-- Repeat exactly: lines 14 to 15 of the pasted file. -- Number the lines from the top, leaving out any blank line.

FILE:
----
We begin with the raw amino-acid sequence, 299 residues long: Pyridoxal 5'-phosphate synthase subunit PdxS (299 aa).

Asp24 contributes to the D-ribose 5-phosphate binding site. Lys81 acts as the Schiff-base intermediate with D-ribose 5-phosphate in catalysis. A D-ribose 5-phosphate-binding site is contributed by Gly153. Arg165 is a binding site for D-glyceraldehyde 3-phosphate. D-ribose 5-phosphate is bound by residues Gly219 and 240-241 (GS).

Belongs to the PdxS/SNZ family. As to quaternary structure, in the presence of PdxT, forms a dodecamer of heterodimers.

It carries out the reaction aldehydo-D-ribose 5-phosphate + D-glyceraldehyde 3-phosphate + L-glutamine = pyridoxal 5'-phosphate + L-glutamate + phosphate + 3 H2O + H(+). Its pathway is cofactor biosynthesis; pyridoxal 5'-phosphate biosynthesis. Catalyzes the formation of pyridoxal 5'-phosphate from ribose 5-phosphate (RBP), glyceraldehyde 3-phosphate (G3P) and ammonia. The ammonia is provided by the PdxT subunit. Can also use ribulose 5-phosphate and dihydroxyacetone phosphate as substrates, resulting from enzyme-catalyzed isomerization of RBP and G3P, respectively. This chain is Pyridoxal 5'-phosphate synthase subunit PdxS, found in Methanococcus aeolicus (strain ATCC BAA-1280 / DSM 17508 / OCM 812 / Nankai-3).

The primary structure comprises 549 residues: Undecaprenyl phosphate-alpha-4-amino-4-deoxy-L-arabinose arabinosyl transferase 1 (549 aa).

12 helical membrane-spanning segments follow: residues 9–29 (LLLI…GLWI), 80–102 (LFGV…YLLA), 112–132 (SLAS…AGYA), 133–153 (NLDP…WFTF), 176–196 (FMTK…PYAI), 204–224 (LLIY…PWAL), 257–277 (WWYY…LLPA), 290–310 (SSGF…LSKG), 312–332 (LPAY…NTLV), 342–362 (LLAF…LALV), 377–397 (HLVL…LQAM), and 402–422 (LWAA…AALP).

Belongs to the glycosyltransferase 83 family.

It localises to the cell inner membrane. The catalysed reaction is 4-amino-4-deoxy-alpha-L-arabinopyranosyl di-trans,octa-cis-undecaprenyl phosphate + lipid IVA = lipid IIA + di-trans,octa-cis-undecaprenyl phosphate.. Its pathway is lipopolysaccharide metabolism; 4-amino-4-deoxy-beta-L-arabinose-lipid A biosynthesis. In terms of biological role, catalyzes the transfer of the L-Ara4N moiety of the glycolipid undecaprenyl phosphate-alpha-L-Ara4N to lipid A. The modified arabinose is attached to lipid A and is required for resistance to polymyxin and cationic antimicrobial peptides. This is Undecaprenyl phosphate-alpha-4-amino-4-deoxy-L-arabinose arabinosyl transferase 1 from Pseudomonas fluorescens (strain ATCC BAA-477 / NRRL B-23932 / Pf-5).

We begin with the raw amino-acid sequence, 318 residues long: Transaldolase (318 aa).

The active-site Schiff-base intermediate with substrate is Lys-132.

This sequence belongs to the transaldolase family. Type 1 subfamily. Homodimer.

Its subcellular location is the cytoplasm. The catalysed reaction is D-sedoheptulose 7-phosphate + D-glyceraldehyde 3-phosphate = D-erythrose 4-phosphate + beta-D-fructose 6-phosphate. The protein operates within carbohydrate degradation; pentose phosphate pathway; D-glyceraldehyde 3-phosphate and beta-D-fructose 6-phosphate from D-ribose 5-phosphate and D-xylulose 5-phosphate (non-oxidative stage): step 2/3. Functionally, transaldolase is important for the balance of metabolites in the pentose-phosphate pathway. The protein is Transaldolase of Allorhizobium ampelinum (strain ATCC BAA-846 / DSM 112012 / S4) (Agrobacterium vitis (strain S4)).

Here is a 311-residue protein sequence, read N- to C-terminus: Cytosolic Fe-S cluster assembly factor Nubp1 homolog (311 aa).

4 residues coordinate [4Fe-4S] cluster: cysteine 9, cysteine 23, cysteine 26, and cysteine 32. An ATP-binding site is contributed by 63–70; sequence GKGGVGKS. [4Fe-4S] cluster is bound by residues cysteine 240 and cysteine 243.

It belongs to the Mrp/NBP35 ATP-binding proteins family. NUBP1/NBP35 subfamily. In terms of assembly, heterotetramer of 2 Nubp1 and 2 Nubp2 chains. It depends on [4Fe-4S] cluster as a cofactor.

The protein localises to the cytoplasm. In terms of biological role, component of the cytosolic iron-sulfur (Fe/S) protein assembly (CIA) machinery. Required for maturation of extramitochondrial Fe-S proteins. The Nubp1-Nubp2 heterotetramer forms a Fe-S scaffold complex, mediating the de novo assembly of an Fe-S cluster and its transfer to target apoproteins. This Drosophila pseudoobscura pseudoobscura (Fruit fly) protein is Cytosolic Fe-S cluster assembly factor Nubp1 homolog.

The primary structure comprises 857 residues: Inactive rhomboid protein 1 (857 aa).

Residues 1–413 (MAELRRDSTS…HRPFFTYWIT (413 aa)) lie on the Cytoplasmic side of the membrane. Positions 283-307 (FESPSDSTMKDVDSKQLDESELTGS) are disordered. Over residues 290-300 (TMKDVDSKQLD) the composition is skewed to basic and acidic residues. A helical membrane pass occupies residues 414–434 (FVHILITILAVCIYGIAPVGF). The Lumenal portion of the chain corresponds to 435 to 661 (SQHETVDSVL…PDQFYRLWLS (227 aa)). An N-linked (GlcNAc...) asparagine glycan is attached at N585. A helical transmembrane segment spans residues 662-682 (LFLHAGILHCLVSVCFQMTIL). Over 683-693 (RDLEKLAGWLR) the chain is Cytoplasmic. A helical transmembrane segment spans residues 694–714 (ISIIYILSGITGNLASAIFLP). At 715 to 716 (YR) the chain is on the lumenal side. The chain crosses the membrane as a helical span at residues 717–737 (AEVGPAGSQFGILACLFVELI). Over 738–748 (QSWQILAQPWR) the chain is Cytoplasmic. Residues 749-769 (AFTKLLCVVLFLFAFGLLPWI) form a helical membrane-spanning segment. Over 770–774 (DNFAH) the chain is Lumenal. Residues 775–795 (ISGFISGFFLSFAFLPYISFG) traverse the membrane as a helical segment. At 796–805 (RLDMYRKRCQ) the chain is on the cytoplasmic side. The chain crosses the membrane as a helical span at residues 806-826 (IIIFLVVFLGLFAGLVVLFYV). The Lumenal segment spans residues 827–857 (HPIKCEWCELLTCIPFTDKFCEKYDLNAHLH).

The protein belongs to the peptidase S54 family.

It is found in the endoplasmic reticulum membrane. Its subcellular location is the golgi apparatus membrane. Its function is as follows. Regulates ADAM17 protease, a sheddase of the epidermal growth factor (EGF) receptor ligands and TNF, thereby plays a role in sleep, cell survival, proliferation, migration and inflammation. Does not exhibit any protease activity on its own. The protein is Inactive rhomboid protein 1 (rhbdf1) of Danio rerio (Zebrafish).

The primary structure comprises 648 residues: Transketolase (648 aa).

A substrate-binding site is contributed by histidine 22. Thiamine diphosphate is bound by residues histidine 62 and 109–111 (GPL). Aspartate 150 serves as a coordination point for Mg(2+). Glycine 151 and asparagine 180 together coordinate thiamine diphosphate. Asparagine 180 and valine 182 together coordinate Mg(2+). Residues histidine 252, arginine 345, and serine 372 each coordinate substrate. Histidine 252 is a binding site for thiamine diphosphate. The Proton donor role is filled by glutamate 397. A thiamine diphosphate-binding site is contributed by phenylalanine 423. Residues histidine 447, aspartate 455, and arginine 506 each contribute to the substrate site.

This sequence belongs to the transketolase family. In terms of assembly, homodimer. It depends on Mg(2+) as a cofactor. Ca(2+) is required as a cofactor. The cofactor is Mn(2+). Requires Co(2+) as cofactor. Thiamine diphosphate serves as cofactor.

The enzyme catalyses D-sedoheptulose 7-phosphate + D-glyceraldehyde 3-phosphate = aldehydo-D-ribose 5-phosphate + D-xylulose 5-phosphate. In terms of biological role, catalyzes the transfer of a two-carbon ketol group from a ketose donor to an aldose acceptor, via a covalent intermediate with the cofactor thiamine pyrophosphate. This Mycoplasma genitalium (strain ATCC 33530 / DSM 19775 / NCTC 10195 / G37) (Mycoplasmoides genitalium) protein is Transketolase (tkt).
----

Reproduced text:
4 residues coordinate [4Fe-4S] cluster: cysteine 9, cysteine 23, cysteine 26, and cysteine 32. An ATP-binding site is contributed by 63–70; sequence GKGGVGKS. [4Fe-4S] cluster is bound by residues cysteine 240 and cysteine 243.

It belongs to the Mrp/NBP35 ATP-binding proteins family. NUBP1/NBP35 subfamily. In terms of assembly, heterotetramer of 2 Nubp1 and 2 Nubp2 chains. It depends on [4Fe-4S] cluster as a cofactor.